OK, so true story, I finished this book weeks ago, but have not posted a review.  I think what finally makes me post it is the fact that I’m nearly done with another book and I don’t want to be in the place of having to post two reviews. That would be weird.  Anyway…onward.

Finding Faithful Elders and Deacons is another great resource from author Thabiti Anyabwile and 9Marks.  I received this book [among many others] in my goodie bag and it is indeed a goodie.

71qIfSbyeJL.jpgThe book, as one would expect is very well organized into three helpful sections – deacons, elders, and pastors.  Also, as one would expect, all the chapters are solidly biblically based – and by that I mean the chapter content is all based on a particular qualification for an elder or a deacon.  There are 28 total chapters but they are short and impactful.

So, when it comes to deacons, think not of high church Baptist style, but rather think of Acts 6 –

“Now in these days when the disciples were increasing in number, a complaint by the Hellenists arose against the Hebrews because their widows were being neglected in the daily distribution. And the twelve summoned the full number of the disciples and said, “It is not right that we should give up preaching the word of God to serve tables. Therefore, brothers, pick out from among you seven men of good repute, full of the Spirit and of wisdom, whom we will appoint to this duty.”  (Acts 6:1–3 ESV)

Anyabwile steps thru each of these, and more deacon qualifications in a systematic and helpful manner.

Likewise, elders are clearly identified in Scripture in such passages as 1 Timothy 3 and Titus 1.  Elders are called to shepherd the flock of God, but doing so knowing that “ultimately, the shepherd we need is Jesus himself.” [49]

Last, the author provides a section on pastors, which at first I found a little odd, as pastors and elders are used interchangeably in Scripture.  The qualifications for each are the same, with the grand exception of a pastor being one who is called to be an elder full time and receive his income from it.    Thabiti writes about this difference “on the one hand, a senior pastor has the same basic tasks as an assistant pastor or a lay elder.  On the other hand, the leadership demands are different. More issues stop at my desk for decision, input and direction.” [111]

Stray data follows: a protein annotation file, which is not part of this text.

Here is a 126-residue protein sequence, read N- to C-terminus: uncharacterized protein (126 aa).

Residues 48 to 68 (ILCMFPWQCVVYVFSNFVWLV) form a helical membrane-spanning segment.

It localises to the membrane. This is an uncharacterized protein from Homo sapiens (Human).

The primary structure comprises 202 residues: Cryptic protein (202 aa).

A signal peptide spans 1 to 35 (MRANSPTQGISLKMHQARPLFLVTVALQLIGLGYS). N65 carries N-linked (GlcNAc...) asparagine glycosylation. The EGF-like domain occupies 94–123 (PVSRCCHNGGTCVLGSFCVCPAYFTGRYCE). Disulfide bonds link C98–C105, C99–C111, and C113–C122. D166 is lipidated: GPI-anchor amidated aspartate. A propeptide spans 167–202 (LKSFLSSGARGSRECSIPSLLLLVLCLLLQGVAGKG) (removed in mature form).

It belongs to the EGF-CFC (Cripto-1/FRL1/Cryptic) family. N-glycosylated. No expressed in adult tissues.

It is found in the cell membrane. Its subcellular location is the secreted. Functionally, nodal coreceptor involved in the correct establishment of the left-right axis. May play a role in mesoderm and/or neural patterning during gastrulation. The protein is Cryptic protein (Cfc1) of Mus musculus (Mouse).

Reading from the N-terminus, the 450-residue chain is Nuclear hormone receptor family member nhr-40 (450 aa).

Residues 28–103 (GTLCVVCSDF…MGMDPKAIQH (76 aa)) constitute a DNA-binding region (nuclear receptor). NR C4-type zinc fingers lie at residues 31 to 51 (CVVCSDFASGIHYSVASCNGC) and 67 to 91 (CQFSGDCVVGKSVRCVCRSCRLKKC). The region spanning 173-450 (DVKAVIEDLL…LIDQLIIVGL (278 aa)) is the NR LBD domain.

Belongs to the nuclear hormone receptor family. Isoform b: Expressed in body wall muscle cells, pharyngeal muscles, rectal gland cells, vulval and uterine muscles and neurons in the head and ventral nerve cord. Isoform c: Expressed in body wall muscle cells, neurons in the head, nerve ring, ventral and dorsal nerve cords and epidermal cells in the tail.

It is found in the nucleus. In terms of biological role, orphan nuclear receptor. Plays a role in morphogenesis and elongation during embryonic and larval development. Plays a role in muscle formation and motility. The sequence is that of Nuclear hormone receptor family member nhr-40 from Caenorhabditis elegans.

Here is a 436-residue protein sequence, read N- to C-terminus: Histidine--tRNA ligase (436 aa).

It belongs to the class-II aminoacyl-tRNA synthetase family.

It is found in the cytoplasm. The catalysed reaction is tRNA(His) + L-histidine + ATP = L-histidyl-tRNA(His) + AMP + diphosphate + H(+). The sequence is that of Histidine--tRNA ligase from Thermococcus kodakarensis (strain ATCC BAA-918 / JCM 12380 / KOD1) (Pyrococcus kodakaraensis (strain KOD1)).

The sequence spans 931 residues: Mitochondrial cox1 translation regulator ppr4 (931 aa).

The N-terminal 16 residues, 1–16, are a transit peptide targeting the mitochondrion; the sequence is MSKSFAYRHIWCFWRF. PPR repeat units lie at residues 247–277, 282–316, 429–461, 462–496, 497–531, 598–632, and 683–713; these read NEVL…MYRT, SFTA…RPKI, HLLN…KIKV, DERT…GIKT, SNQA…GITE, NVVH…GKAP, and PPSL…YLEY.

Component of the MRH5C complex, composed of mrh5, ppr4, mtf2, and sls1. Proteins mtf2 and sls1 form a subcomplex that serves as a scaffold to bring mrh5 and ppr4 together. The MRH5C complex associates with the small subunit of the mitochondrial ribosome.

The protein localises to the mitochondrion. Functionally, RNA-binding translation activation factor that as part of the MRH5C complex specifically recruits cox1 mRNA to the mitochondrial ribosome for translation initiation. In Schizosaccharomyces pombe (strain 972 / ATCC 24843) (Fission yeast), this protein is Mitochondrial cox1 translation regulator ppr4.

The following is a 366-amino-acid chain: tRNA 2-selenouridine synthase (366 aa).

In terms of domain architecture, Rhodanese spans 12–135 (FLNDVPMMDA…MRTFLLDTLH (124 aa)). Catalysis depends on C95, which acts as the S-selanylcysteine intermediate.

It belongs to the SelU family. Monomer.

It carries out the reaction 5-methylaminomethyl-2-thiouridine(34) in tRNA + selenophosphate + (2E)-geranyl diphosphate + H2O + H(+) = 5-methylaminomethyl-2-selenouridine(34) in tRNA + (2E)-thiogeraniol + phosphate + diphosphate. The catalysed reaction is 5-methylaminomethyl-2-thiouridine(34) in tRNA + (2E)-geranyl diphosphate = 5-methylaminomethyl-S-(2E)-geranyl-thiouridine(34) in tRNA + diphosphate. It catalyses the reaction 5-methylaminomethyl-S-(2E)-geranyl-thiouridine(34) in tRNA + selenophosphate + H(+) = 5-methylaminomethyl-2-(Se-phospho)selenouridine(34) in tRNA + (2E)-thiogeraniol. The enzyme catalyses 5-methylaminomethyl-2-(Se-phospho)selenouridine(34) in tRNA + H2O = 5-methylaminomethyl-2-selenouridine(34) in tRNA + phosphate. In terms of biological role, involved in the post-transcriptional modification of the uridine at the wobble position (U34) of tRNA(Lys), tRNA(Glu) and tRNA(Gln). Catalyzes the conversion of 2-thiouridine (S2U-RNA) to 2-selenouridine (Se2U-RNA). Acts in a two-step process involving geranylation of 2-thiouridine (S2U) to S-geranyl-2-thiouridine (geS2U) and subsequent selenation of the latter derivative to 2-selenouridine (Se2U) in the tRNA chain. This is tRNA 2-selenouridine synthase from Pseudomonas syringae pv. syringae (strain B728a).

One of the primary ways this is manifested is the regular preaching of God’s Word.  All elders must teach, but there is something different about the man who is called to be the primary teacher, Sunday after Sunday, of God’s Word to a particular body of believers.  This should be a weight and responsibility that drives us to our knees in humility and supplication for God to empower us to do this diligently!

With so much misunderstanding about the role of the church, flat out false teaching, and confusion about church leadership, this book is a breath of fresh air and a challenge.  This should find it’s way onto every pastor, elder, and deacon’s book shelf.

 

 

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